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Distributed Cognition and Getting Things Done (GTD)

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Many people have wondered why Getting Things Done (GTD) is so effective at eliminating (or greatly reducing) procrastination. The explanation, I believe, is in Distributed Cognition.

Distributed cognition is a school of psychology developed in the 1990s by Edwin Hutchins. Using insights from sociology, cognitive science, and the psychology of Vygotsky (cf activity theory) it emphasizes the social aspects of cognition.


This is very similar to delegation within organization. When the load becomes to heavy to bear for the individual, tasks are delegated to others. Like great managers, our minds are able to juggle many different things at one time; however, there is a limit to how many things can be effectively managed at once. That's when we offload things. For managers, that means distributing part of their responsibility to others or buying tools (technology) that helps them extend their own personal productivity.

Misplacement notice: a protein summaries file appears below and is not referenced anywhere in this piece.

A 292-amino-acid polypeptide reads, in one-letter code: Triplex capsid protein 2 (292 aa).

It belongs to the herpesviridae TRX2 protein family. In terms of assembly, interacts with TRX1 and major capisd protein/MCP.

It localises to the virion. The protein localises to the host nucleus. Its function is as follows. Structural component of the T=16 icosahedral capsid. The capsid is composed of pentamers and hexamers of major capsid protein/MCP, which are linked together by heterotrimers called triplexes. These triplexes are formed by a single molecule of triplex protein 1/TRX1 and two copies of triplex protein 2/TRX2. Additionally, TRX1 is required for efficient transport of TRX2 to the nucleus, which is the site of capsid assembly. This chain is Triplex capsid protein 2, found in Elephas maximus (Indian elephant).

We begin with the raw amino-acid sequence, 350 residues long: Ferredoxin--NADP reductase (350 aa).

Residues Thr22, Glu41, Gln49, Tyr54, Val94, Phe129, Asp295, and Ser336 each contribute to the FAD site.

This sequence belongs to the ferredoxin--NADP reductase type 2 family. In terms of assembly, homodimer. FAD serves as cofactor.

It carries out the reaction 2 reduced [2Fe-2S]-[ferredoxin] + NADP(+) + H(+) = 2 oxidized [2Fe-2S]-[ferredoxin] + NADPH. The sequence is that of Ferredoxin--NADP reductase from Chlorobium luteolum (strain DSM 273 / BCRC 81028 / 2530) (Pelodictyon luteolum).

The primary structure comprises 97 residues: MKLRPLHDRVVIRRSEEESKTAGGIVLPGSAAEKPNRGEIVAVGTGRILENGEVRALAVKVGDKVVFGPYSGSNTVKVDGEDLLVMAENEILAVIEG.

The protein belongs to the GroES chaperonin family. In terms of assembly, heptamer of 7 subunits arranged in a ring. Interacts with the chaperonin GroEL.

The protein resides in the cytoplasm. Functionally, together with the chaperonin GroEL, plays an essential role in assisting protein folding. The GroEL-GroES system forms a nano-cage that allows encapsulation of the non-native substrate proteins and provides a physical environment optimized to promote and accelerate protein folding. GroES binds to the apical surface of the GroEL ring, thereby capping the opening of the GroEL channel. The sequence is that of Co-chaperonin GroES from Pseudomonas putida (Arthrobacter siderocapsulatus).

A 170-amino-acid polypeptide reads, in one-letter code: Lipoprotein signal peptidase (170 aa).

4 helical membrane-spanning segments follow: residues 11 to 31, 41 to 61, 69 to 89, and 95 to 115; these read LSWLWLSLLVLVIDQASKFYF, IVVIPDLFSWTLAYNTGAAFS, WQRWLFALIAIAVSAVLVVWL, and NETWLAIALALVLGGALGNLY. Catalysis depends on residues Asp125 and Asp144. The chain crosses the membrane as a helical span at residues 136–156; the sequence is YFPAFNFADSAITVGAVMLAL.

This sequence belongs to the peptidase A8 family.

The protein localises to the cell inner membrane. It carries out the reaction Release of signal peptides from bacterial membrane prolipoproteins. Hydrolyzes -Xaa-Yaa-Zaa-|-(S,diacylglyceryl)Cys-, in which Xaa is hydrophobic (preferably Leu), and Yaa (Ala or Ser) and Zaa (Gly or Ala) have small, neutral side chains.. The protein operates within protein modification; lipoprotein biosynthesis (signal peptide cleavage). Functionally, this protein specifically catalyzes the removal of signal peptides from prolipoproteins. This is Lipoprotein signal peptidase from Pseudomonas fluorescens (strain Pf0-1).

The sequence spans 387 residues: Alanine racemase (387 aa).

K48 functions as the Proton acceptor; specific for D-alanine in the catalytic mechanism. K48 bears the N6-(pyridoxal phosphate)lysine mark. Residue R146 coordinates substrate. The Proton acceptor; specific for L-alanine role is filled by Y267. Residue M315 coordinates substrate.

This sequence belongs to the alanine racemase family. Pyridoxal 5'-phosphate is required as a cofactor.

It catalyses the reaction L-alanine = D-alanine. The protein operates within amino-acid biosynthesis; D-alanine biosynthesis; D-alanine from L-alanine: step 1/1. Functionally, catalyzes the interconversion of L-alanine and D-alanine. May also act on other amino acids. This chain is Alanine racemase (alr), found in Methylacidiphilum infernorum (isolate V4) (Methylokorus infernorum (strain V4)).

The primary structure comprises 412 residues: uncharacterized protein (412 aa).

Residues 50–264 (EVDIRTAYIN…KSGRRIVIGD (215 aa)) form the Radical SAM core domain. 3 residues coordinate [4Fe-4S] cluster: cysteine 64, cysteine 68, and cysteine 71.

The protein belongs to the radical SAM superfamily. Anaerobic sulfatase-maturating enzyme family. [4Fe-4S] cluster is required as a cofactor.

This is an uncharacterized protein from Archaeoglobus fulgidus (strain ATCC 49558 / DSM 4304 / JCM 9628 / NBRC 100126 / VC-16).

In the brain, by distributing processing tasks or responsibilities to other people or tools, it is freed up to do more of the strategic things that it needs to do to expand it's influence. This distribution of part of the brain's responsibilities is why the GTD method is so effective. Part of the brain has been freed up to move onto more productive tasks. Here is an article about Distributed Cognition.
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